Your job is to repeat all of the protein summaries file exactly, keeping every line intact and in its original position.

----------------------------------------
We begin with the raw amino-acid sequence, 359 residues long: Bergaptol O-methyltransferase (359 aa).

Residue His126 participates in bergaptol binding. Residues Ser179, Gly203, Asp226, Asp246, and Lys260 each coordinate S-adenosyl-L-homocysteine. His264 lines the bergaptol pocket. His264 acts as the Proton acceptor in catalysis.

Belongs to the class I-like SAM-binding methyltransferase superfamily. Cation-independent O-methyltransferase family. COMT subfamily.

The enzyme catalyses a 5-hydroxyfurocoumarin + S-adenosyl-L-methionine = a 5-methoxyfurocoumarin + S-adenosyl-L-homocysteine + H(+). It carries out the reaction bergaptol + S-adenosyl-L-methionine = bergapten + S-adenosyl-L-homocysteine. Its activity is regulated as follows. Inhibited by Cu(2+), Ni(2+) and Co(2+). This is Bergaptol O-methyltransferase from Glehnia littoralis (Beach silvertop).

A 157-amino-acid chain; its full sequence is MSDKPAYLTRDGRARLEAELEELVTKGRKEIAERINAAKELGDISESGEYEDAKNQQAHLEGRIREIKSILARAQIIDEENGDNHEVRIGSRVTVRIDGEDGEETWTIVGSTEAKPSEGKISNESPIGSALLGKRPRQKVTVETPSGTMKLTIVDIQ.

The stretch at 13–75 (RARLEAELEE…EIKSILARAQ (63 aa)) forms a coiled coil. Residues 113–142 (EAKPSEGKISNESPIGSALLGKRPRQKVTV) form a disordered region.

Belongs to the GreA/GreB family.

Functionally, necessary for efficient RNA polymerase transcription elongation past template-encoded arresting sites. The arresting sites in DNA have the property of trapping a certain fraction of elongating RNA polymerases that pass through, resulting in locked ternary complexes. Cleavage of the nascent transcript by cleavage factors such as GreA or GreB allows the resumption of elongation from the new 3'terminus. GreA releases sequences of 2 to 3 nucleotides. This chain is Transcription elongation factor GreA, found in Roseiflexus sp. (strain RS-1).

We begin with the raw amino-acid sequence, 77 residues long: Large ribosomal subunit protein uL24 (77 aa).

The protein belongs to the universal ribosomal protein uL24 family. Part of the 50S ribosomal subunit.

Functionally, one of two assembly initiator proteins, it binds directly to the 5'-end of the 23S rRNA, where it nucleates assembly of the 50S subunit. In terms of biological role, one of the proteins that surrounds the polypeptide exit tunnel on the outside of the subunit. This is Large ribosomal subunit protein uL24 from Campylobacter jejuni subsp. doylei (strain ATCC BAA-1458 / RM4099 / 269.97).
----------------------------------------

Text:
We begin with the raw amino-acid sequence, 359 residues long: Bergaptol O-methyltransferase (359 aa).

Residue His126 participates in bergaptol binding. Residues Ser179, Gly203, Asp226, Asp246, and Lys260 each coordinate S-adenosyl-L-homocysteine. His264 lines the bergaptol pocket. His264 acts as the Proton acceptor in catalysis.

Belongs to the class I-like SAM-binding methyltransferase superfamily. Cation-independent O-methyltransferase family. COMT subfamily.

The enzyme catalyses a 5-hydroxyfurocoumarin + S-adenosyl-L-methionine = a 5-methoxyfurocoumarin + S-adenosyl-L-homocysteine + H(+). It carries out the reaction bergaptol + S-adenosyl-L-methionine = bergapten + S-adenosyl-L-homocysteine. Its activity is regulated as follows. Inhibited by Cu(2+), Ni(2+) and Co(2+). This is Bergaptol O-methyltransferase from Glehnia littoralis (Beach silvertop).

A 157-amino-acid chain; its full sequence is MSDKPAYLTRDGRARLEAELEELVTKGRKEIAERINAAKELGDISESGEYEDAKNQQAHLEGRIREIKSILARAQIIDEENGDNHEVRIGSRVTVRIDGEDGEETWTIVGSTEAKPSEGKISNESPIGSALLGKRPRQKVTVETPSGTMKLTIVDIQ.

The stretch at 13–75 (RARLEAELEE…EIKSILARAQ (63 aa)) forms a coiled coil. Residues 113–142 (EAKPSEGKISNESPIGSALLGKRPRQKVTV) form a disordered region.

Belongs to the GreA/GreB family.

Functionally, necessary for efficient RNA polymerase transcription elongation past template-encoded arresting sites. The arresting sites in DNA have the property of trapping a certain fraction of elongating RNA polymerases that pass through, resulting in locked ternary complexes. Cleavage of the nascent transcript by cleavage factors such as GreA or GreB allows the resumption of elongation from the new 3'terminus. GreA releases sequences of 2 to 3 nucleotides. This chain is Transcription elongation factor GreA, found in Roseiflexus sp. (strain RS-1).

We begin with the raw amino-acid sequence, 77 residues long: Large ribosomal subunit protein uL24 (77 aa).

The protein belongs to the universal ribosomal protein uL24 family. Part of the 50S ribosomal subunit.

Functionally, one of two assembly initiator proteins, it binds directly to the 5'-end of the 23S rRNA, where it nucleates assembly of the 50S subunit. In terms of biological role, one of the proteins that surrounds the polypeptide exit tunnel on the outside of the subunit. This is Large ribosomal subunit protein uL24 from Campylobacter jejuni subsp. doylei (strain ATCC BAA-1458 / RM4099 / 269.97).